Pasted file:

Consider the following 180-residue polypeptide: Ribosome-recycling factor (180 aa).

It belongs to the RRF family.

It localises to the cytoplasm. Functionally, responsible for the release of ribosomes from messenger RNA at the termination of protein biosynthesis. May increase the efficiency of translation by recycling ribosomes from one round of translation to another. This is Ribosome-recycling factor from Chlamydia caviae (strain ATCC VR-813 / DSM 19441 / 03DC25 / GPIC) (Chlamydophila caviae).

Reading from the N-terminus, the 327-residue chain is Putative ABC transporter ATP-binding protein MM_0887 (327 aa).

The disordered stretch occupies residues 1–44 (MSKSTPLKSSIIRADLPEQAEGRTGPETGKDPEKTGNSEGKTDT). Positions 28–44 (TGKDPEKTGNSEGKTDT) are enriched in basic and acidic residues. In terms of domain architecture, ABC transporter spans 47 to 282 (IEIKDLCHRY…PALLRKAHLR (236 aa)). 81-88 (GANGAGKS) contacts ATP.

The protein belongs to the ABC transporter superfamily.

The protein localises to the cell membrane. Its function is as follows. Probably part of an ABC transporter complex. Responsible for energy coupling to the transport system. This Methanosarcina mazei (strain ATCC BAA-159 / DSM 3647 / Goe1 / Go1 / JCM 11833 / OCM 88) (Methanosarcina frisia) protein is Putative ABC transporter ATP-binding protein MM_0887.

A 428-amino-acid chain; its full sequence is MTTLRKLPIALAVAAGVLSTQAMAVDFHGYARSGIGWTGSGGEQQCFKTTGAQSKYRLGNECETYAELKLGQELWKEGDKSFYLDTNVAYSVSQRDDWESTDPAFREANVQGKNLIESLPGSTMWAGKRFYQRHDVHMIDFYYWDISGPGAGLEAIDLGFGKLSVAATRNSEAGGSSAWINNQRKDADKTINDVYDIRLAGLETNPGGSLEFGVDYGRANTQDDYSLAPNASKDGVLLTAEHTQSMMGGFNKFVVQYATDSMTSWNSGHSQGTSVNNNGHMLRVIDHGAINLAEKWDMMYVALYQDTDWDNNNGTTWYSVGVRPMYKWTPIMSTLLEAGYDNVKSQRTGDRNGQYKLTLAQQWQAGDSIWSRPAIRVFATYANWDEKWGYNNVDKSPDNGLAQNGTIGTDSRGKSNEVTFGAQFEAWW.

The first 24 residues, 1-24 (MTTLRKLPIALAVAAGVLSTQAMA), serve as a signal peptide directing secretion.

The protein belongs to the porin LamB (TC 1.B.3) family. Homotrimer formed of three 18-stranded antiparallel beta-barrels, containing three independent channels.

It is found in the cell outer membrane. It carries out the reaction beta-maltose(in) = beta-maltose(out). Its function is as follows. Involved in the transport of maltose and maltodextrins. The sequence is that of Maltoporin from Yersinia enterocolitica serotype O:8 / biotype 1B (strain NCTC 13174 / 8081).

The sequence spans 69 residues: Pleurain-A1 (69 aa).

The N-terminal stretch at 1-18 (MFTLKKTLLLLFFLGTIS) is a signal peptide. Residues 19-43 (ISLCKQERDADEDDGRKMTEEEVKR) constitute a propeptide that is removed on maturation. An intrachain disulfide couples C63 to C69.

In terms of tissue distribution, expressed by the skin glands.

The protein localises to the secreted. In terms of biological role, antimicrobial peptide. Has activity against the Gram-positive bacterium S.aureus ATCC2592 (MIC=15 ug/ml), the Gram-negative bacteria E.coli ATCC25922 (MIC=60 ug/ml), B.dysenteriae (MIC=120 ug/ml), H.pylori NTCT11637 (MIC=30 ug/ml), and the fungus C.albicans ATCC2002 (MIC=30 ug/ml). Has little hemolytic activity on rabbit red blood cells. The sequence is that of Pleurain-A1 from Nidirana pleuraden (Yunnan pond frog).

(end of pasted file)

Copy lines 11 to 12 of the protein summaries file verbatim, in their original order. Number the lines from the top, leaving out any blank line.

It is found in the cell outer membrane. It carries out the reaction beta-maltose(in) = beta-maltose(out). Its function is as follows. Involved in the transport of maltose and maltodextrins. The sequence is that of Maltoporin from Yersinia enterocolitica serotype O:8 / biotype 1B (strain NCTC 13174 / 8081).

The sequence spans 69 residues: Pleurain-A1 (69 aa).